15. 15. Business Freedom Business freedom is a quantitative measure of the ability to start, operate, and close a business that represents the overall burden of regulation as well as the efficiency of government in the regulatory process.
  16. 16. Trade Freedom Trade freedom is a composite measure of the absence of tariff and non-tariff barriers that affect imports and exports of goods and services.
  17. 17. Fiscal Freedom Fiscal freedom is a measure of the tax burden imposed by government. It includes both the direct tax burden in terms of the top tax rates on individual and corporate incomes and the overall amount of tax revenue as a percentage of GDP.
  18. 18. Government Spending This component considers the level of government expenditures as a percentage of GDP.
  19. 19. Monetary Freedom Monetary freedom combines a measure of price stability with an assessment of price controls. Both inflation and price controls distort market activity. Price stability without microeconomic intervention is the ideal state for the free market.
  20. 20. Investment Freedom The Index evaluates a variety of restrictions typically imposed on investment.
  21. 21. Last Free Trade agreements  After more than three years of negotiations, South Korea and the EU officially signed a free trade agreement on October 6 2010.  If the trade pact is ratified by both parliaments, the agreement would take provisional effect on July 1 2011. We believe South Korea’s aggressive pursuit of free trade agreements will boost the investment environment and growth potential.  On the whole, South Korea has 27 of such agreements in various stages of preparations (concluded, under negotiation, proposed) and we expect the country’s move towards increasing trade and investment liberalization to bring considerable benefits to its economy, bolster the business environment and boost growth prospects.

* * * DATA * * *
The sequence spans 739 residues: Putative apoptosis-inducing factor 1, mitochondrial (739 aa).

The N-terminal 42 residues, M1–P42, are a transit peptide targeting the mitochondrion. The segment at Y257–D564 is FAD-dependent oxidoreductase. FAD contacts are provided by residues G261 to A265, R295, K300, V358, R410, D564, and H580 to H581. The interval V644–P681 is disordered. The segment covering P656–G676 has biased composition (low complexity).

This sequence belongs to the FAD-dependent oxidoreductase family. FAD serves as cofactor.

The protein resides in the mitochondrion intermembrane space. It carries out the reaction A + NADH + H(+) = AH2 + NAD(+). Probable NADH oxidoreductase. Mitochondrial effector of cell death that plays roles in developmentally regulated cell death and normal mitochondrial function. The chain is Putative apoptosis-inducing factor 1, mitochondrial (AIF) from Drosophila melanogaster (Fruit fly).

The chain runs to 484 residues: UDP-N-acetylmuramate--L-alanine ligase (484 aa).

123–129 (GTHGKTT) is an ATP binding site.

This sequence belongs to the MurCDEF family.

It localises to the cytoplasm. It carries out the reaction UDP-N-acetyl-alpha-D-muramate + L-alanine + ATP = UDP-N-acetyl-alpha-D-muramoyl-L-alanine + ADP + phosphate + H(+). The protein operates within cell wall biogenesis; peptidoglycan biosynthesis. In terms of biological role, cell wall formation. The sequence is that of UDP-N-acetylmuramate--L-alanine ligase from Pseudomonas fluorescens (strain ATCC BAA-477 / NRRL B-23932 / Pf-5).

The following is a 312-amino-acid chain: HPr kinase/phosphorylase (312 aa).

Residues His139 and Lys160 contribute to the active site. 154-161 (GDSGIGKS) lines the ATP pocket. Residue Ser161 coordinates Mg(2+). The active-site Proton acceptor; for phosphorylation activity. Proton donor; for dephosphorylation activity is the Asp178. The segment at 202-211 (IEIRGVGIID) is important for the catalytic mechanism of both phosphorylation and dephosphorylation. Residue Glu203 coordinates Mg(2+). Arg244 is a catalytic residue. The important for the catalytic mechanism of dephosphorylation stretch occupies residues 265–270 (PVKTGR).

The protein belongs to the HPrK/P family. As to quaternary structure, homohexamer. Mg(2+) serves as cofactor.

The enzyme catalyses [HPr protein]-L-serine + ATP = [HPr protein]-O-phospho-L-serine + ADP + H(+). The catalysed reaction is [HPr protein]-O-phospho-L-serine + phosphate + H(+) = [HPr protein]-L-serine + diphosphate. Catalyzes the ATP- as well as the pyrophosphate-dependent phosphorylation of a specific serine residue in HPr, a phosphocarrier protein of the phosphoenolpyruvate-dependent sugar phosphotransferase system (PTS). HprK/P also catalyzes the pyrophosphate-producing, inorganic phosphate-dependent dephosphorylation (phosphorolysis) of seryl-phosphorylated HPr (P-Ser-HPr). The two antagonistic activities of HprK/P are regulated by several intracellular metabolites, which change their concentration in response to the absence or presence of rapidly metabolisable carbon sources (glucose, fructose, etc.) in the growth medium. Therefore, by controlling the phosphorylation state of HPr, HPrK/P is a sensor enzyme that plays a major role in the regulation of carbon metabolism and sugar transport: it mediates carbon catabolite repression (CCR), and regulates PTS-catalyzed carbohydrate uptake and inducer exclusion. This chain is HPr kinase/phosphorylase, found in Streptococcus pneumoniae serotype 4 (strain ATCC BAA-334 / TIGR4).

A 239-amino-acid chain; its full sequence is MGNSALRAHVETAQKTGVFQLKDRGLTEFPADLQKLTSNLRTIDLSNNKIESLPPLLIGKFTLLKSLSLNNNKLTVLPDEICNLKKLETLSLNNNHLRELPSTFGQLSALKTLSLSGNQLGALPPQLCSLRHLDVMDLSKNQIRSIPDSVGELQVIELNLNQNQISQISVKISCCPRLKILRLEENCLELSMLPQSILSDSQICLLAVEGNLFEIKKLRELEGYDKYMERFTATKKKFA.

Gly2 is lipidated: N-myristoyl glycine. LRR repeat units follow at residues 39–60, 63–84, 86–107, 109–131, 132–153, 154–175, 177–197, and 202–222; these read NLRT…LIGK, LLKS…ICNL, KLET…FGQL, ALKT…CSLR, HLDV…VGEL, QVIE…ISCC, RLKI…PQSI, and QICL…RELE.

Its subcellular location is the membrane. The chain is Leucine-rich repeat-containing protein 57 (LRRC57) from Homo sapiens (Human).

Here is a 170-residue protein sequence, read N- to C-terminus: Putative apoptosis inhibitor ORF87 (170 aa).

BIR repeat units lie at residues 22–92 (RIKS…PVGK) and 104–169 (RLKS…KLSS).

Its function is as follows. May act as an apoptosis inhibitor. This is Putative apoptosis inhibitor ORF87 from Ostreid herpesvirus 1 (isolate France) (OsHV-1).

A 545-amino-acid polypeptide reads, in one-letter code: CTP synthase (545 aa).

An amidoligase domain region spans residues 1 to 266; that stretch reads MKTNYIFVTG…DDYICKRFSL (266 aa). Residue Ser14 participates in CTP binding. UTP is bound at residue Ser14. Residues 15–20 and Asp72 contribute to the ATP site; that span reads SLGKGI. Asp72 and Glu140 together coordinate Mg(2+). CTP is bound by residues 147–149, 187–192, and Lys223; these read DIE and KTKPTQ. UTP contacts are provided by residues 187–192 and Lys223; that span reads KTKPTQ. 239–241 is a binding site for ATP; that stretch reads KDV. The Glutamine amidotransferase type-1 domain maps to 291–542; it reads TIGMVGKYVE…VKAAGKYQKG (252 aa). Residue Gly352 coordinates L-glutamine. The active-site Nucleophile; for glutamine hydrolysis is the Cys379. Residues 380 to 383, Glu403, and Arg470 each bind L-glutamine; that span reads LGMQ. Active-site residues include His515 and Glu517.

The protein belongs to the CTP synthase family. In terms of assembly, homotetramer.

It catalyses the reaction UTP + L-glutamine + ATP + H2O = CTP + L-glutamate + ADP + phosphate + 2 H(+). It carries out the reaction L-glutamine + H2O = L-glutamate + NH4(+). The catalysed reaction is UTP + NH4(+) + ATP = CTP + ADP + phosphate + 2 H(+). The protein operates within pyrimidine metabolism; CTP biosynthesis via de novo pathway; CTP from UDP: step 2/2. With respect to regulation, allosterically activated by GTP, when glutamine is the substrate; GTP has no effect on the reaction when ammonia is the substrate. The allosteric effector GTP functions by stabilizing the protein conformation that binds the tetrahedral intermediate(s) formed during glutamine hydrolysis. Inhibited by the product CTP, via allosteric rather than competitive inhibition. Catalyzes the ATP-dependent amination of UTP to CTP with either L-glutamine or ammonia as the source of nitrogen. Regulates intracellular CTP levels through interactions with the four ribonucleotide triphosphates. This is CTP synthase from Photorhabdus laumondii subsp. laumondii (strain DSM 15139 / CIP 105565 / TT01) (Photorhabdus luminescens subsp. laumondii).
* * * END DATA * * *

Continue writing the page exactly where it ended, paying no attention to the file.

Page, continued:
22. 22. Foreign direct investment - FDI  Foreign investment in South Korea was tallied at $654.2 billion as of the end of last year, up 21.3 percent from a year earlier, the Bank of Korea (BOK) said.  Also, securities investment, which accounts for most foreign investment in South Korea, rose 14.6 percent to $357.3 billion, while direct investment grew 12.5 percent year-on-year to $118 billion.  Stock investment by foreigners reached $276.4 billion as of the end of 2006, up 10.8 percent from a year earlier, while bond investment rose by 29.8 percent to $80.8 billion.
  23. 23. Foreign direct investment - FDI (Cont.)  The South Korean government allows the following general incentives for foreign investors:  Cash grants for the creation and expansion of workplaces for hightech business plants and R&D research centers;  Reduced rent for land and site preparation for foreign investors;  Grants for establishment of convenience facilities for foreigners;  Reduced rent for state or public property; and  Preferential financial support for investing in major infrastructure projects.
  24. 24. Financial Freedom Financial freedom is a measure of banking efficiency as well as a measure of independence from government control and interference in the financial sector.